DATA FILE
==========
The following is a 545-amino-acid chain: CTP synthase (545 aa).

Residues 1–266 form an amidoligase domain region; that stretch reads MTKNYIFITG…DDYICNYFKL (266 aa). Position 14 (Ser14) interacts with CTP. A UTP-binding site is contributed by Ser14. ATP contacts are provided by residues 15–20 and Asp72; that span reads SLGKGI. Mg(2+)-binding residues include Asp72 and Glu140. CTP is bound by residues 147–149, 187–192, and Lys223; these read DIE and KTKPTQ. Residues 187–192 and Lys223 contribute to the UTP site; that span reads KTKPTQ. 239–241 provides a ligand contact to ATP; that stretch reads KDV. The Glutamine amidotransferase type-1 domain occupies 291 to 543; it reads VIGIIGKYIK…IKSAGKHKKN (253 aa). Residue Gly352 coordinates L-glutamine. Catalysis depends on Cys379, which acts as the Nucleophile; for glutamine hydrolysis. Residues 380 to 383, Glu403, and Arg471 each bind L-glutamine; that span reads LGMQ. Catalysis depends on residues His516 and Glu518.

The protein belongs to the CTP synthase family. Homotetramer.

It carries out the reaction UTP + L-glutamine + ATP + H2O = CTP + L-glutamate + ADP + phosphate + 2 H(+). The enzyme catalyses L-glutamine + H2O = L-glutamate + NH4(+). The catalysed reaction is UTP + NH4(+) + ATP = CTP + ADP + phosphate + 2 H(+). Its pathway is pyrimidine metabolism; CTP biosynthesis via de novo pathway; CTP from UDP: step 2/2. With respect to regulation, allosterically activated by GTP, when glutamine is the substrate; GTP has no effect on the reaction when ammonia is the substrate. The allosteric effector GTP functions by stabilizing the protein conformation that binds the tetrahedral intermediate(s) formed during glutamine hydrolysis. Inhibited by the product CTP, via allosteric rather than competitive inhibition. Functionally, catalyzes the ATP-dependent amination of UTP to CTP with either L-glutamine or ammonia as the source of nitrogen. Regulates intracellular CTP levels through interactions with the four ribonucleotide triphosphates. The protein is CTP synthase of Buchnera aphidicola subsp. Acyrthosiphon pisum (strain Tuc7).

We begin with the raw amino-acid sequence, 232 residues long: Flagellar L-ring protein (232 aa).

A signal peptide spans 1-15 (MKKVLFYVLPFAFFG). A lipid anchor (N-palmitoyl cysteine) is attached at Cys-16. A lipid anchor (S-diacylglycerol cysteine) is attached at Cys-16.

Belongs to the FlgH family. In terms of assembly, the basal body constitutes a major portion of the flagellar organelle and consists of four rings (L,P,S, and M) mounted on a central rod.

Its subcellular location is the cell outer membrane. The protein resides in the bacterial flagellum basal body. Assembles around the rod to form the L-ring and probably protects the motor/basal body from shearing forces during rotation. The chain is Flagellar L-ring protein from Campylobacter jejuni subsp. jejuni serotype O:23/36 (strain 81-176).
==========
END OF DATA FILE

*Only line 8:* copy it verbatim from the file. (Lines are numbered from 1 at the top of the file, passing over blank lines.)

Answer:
Its subcellular location is the cell outer membrane. The protein resides in the bacterial flagellum basal body. Assembles around the rod to form the L-ring and probably protects the motor/basal body from shearing forces during rotation. The chain is Flagellar L-ring protein from Campylobacter jejuni subsp. jejuni serotype O:23/36 (strain 81-176).